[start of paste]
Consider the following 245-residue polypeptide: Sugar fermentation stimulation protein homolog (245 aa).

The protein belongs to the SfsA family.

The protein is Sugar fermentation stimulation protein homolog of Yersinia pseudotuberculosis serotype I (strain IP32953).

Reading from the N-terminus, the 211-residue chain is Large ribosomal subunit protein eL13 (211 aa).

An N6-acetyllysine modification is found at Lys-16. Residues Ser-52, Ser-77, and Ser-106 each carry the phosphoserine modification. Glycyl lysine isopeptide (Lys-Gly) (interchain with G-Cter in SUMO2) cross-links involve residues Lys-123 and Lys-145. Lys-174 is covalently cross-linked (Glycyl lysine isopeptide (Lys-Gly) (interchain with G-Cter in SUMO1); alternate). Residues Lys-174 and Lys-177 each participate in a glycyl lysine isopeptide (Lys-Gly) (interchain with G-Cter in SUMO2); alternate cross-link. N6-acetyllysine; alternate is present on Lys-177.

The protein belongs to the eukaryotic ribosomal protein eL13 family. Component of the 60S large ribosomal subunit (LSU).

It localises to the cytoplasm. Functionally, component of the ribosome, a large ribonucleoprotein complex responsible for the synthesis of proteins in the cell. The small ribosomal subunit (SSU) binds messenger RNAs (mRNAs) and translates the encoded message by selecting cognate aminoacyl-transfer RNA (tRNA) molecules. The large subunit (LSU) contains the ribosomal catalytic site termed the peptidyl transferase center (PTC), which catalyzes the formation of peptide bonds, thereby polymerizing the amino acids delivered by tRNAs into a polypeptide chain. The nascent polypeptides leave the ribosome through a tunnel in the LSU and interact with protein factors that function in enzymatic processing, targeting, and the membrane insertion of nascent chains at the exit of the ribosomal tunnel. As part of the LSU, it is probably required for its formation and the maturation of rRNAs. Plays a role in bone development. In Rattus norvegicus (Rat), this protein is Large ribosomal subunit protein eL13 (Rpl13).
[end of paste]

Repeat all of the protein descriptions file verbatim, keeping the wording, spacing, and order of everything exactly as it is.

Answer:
Consider the following 245-residue polypeptide: Sugar fermentation stimulation protein homolog (245 aa).

The protein belongs to the SfsA family.

The protein is Sugar fermentation stimulation protein homolog of Yersinia pseudotuberculosis serotype I (strain IP32953).

Reading from the N-terminus, the 211-residue chain is Large ribosomal subunit protein eL13 (211 aa).

An N6-acetyllysine modification is found at Lys-16. Residues Ser-52, Ser-77, and Ser-106 each carry the phosphoserine modification. Glycyl lysine isopeptide (Lys-Gly) (interchain with G-Cter in SUMO2) cross-links involve residues Lys-123 and Lys-145. Lys-174 is covalently cross-linked (Glycyl lysine isopeptide (Lys-Gly) (interchain with G-Cter in SUMO1); alternate). Residues Lys-174 and Lys-177 each participate in a glycyl lysine isopeptide (Lys-Gly) (interchain with G-Cter in SUMO2); alternate cross-link. N6-acetyllysine; alternate is present on Lys-177.

The protein belongs to the eukaryotic ribosomal protein eL13 family. Component of the 60S large ribosomal subunit (LSU).

It localises to the cytoplasm. Functionally, component of the ribosome, a large ribonucleoprotein complex responsible for the synthesis of proteins in the cell. The small ribosomal subunit (SSU) binds messenger RNAs (mRNAs) and translates the encoded message by selecting cognate aminoacyl-transfer RNA (tRNA) molecules. The large subunit (LSU) contains the ribosomal catalytic site termed the peptidyl transferase center (PTC), which catalyzes the formation of peptide bonds, thereby polymerizing the amino acids delivered by tRNAs into a polypeptide chain. The nascent polypeptides leave the ribosome through a tunnel in the LSU and interact with protein factors that function in enzymatic processing, targeting, and the membrane insertion of nascent chains at the exit of the ribosomal tunnel. As part of the LSU, it is probably required for its formation and the maturation of rRNAs. Plays a role in bone development. In Rattus norvegicus (Rat), this protein is Large ribosomal subunit protein eL13 (Rpl13).